What happens when a firm makes a successful supply chain security investment? If you didn't blurt out your answer, then you've answered properly-the answer of course: "Nothing."
When a supply chain security investment prevents a loss, a breach or other disruption; basically, nothing happens. While this is the target and means good news, it's difficult to calculate an ROI where you can't show the cost that was avoided.
It may be possible to show an ROI if the initial investment does result in a lower loss rate; but this only applies in the first year of implementation. Beyond that, investment will still be required, even though there may not be any additional loss reduction, since that investment is protecting the improved loss level.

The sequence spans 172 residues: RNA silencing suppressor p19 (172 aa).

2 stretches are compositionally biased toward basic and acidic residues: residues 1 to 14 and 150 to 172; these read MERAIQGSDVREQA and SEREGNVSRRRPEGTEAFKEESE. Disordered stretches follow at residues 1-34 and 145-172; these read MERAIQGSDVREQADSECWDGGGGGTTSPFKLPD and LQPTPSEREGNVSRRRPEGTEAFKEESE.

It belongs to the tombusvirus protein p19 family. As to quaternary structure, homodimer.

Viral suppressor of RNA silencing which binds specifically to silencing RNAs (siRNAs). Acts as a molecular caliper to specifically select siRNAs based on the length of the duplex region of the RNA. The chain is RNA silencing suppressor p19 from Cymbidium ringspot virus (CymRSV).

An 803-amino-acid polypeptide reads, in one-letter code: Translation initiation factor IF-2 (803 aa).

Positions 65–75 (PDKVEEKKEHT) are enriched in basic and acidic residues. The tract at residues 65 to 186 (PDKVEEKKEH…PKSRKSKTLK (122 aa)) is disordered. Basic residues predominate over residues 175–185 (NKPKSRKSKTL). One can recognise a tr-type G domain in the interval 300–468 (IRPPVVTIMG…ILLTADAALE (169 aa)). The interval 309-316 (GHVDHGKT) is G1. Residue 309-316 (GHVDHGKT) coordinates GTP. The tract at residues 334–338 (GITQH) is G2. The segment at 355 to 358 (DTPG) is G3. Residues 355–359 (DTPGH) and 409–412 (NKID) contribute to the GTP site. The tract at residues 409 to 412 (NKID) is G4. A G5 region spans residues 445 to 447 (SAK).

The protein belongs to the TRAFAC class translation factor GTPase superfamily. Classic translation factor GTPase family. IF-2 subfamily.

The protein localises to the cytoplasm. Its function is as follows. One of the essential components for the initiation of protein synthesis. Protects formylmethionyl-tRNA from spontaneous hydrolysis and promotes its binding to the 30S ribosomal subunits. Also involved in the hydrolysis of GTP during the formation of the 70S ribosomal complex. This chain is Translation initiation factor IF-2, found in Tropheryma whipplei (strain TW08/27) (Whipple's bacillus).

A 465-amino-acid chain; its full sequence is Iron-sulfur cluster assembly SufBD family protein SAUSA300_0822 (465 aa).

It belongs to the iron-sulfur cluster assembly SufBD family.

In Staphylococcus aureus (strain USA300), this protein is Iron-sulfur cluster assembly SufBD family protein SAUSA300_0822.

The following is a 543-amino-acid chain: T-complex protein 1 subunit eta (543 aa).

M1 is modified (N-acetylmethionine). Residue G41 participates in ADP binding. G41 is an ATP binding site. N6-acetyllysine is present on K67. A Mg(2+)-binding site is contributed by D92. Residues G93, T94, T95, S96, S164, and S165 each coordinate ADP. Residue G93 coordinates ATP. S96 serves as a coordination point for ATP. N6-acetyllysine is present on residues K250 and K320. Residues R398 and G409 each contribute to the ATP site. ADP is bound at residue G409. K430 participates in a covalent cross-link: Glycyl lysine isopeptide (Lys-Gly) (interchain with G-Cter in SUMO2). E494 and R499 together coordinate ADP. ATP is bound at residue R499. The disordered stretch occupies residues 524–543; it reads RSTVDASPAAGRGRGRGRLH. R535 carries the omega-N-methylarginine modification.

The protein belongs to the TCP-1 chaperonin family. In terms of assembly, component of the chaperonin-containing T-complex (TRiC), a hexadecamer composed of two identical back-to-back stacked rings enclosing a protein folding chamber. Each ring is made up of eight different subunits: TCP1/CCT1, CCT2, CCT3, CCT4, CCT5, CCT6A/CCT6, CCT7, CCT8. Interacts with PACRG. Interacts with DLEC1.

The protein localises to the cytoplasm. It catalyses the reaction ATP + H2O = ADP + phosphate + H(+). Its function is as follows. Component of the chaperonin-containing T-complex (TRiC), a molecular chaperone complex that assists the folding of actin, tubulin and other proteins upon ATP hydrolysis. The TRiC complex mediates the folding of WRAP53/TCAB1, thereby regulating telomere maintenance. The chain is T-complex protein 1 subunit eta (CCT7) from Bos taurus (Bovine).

This presents a predicament for security groups in gaining financial support for initiatives that are effectively preventative in nature. Ultimately, the security investment that does not show ROI does not make a compelling business case.
There is promise, however, in identifying potentially useful "collateral benefits" from security investments. By this, I mean the unanticipated operational benefits that may come from making security investments. For example, security investments in asset tracking may provide useful information about inventory location which may reduce the uncertainty in the supply chain.
With lower uncertainty in the system, it may be possible to reduce inventory stock levels and therefore free up working capital since inventory is often used as a buffer to offset uncertainty.
In the words of one automotive firm executive I've interviewed, "Ultimately, you need to tie risk [of attack, disruption] to business performance."